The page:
As part of a wide array of artists attacking the problem of global waste, design collective Space Available has a variety of projects on display at the National Design Centre Singapore as part of their new exhibition “The Waste Refinery”. This project directly correlates to the United Nations Sustainable Development Goals, specifically Responsible Consumption and Production, Climate Action, and Life Below Water.

Space Available’s Radical Plastics project is a multidisciplinary and multimedia initiative bringing together artists and innovators to recycle plastic waste. Each design object in the series is fashioned from recycled plastic, encouraging consumers to be more cognizant of their trash and more creative in what they choose to do with it.

One of the first works created for this project was the Radical Living Structure in collaboration with the Indonesian architectural firm Sidarta and Sandjaja. The piece is a modular, self-sustaining, mobile living space designed for nomadic life, given that it can be moved without leaving an imprint on the land. The structure itself is made from recycled plastic and other bio-based material, creating an object that is both sustainable in its form as well as its function.

The Radical Plastics project also includes collaborations with other artists. One such piece is the chair created in partnership with Peggy Gou, the first official release from the project. Using 20 kilograms of plastic litter found in landfills and waterways in Indonesia, Gou created a unique plastic chair with a marbled pattern. A rectangular compartment under the seat is designed to store records, a nod to Gou’s work as a Berlin-based DJ. The design uses the waste from the process of creating the forms of the chair to create the welding rods that hold it together. Forgoing the need for glue or nails makes the chair zero-waste.

Peggy Gou x Space Available. Image courtesy of Dezeen

Another collaboration is Alex Olson’s work with the design collective. The collection uses waste plastic to create woven hats and water bottles. “Using waste plastic not only helps to clean oceans and landfills but also creates further awareness of the issues we are facing in today’s world,” the statement reads. Space Available’s goal is to plant 10,000 trees in the Sumatran rainforest and invest their resources into frontline initiatives, beginning with donating 20% of the collection’s profits to the Sumatran Orangutan Society.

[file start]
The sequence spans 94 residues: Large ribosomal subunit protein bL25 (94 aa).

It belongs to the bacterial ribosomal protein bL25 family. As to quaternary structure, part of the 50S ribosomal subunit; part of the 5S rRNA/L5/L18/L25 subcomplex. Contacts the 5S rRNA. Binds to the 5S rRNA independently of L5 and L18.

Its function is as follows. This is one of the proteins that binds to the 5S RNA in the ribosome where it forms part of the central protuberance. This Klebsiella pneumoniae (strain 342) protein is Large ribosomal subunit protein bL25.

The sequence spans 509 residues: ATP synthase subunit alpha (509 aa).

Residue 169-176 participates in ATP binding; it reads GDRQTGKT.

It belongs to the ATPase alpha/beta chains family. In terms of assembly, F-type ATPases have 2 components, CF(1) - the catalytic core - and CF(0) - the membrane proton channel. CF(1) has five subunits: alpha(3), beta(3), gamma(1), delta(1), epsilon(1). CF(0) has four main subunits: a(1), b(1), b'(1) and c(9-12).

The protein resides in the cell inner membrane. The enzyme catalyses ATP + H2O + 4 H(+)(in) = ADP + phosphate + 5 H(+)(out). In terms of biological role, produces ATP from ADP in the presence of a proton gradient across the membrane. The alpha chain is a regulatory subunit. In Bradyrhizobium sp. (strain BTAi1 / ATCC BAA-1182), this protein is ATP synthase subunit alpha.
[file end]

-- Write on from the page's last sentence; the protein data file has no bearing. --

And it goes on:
Finally, the Radical Plastics project also includes two chairs woven by Nano Uhero. The Artisan

Chair and the Meditation Chair are both created from post-industrial recycled plastic hand-woven over a rattan frame. The chairs vary in shape and pattern, as each is hand-made by the master weaver.

Space Available was established in 2020, dedicated to circular design that supports sustainable living. “As specialists in circular design solutions we create spaces, concepts, products and experiences based upon the regenerative principles of nature. Our holistic approach involves bio innovation, radical recycling of waste, upcycling, future craft and digital communications for the new world,” the Space Available website reads.

“Our ethos is built on Education, Conversation and Collaboration; understanding that to solve complex problems we must collectively unite to learn, unlearn and share skills; creating meaningful work for people and the planet.”

The Radical Plastics initiative also includes different opportunities to learn about plastic waste along with a variety of talks about the significance of environmental design.

Learn how to make recycled plastic chairs here.

Learn how to weave with plastic here.

Learn how to make an upcycled shirt here.

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